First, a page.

By Kathee Mierzejewski
A lot of people enjoy having small kitchen window sill plants like rosemary. However, although they are easy to grow, they aren’t without faults. Often, you’ll find there are problems with growing rosemary, one of them being a common fungus.
Powdery Mildew on Rosemary
Perhaps you’ve noticed a white powder on your rosemary plants in your kitchen. If so, you aren’t alone. The white powder is actually powdery mildew on rosemary, a common plant ailment. It is caused by many different fungi that are closely related. This is one of the most common problems with growing rosemary plants, and all indoor plants actually. Each indoor plant has a white powdery mildew that is specific to that particular plant. Rosemary is no different.
Powdery mildew won’t kill the rosemary plant, but it will weaken it. This is one of the easiest plant diseases to diagnose. Powdery mildew appears as a white powder on rosemary, which coats the leaves of the plant. The powder is actually thousands of little spores and can spread to other plants if severe enough.
Powdery mildew can be partially removed if you rub the leaves of your rosemary plant carefully. If you don’t try to remove some of it, the white powder on rosemary can result in leaf drop. The powdery mildew on rosemary can rob the plants of the nutrients they need to grow.
Powdery mildew on rosemary can definitely make the plant look a little ragged, but it shouldn’t kill it. Pick up any infected leaves that have fallen off the plant. Also, take infected plants out of high humidity rooms, like the bathroom or kitchen.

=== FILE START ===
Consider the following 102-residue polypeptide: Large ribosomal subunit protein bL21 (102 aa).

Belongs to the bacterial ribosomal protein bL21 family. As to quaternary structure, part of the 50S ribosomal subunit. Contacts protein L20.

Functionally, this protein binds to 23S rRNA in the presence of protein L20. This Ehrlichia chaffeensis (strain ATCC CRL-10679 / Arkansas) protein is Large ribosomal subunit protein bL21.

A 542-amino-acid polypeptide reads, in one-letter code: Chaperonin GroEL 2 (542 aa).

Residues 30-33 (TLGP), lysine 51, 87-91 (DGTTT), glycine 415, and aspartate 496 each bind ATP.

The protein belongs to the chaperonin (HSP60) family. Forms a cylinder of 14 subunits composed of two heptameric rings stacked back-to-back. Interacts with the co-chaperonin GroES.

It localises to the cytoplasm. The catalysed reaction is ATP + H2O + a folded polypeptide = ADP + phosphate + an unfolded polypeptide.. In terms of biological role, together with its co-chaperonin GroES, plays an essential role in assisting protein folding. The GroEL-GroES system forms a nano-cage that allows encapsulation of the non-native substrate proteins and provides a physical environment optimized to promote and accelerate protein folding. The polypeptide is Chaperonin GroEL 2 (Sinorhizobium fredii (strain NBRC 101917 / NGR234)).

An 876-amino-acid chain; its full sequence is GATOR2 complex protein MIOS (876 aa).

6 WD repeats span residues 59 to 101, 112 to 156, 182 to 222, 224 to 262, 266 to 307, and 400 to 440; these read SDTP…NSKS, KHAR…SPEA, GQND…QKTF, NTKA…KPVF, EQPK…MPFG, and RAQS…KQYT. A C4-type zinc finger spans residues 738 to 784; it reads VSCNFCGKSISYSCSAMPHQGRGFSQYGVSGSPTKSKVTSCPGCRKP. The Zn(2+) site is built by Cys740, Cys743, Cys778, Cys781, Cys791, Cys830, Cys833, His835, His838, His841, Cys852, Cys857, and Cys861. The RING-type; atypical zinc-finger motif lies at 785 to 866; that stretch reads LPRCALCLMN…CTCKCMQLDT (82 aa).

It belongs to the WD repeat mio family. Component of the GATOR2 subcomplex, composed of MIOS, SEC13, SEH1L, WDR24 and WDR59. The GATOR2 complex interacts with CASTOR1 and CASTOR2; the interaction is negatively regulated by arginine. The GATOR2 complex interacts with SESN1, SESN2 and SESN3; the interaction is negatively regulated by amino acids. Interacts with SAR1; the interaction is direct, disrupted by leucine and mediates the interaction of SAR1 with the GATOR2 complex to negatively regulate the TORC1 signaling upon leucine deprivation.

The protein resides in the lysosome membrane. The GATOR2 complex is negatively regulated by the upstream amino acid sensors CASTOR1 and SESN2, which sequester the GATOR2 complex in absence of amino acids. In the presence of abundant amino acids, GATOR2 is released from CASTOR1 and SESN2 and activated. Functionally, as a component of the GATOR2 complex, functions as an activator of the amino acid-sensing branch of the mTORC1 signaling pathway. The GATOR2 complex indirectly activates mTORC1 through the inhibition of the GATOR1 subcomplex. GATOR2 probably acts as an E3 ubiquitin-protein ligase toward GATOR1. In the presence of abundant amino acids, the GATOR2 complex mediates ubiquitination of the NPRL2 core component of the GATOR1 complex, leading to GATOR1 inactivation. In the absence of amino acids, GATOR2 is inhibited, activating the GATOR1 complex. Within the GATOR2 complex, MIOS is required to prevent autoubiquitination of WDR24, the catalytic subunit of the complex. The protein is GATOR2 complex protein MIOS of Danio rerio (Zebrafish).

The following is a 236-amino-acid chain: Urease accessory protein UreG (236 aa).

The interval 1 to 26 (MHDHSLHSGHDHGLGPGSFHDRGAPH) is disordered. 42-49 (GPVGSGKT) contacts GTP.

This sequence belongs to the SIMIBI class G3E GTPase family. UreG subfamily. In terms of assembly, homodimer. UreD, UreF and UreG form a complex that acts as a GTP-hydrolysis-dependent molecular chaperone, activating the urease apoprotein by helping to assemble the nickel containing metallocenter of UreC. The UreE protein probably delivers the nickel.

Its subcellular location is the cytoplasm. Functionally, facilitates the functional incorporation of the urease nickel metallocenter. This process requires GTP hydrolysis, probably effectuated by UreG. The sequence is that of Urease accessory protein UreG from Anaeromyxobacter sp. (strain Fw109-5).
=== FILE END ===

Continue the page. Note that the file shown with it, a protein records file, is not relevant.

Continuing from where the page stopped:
Finally, spraying the white powder on rosemary with a fungicide such as neem oil will help to kill the fungus. You might want to try spraying water on it first every few days to knock the mildew off before resorting to fungicide. You may need to repeat this every few days for it to be effective, but be careful not to overwater the plant itself or you will end up with root rot, another of the common problems for rosemary plants or other indoor houseplants.
Preventing Powdery Mildew on Rosemary
One of the best ways to treat white powder on rosemary is to prevent it in the first place. Even if you still have an outbreak, with a few precautions beforehand, the powdery mildew will not have as good a stronghold, making it’s treatment even easier.
- When it comes to the prevention of powdery mildew, the use of bicarbonates seems promising, at least for many people.
- Since powdery mildew fungus thrives in moist, humid conditions, ensure that your plant has plenty of light and well-draining soil. Only water the plant as needed to avoid overly saturated soil and keep the water off the foliage.
- Keep your rosemary plants well ventilated too, meaning do not overcrowd them with other plants. This only creates a moist environment for the fungus to thrive in.
- Oftentimes, powdery mildew attacks new growth, so avoiding excessive use of nitrogen fertilizers should help limit this growth.
- Purchasing plants that are resistant to the disease, whenever available, is a good idea too.
Now that you know what the white powder on rosemary is, and how to treat or prevent it, you can go back to enjoying your rosemary plant.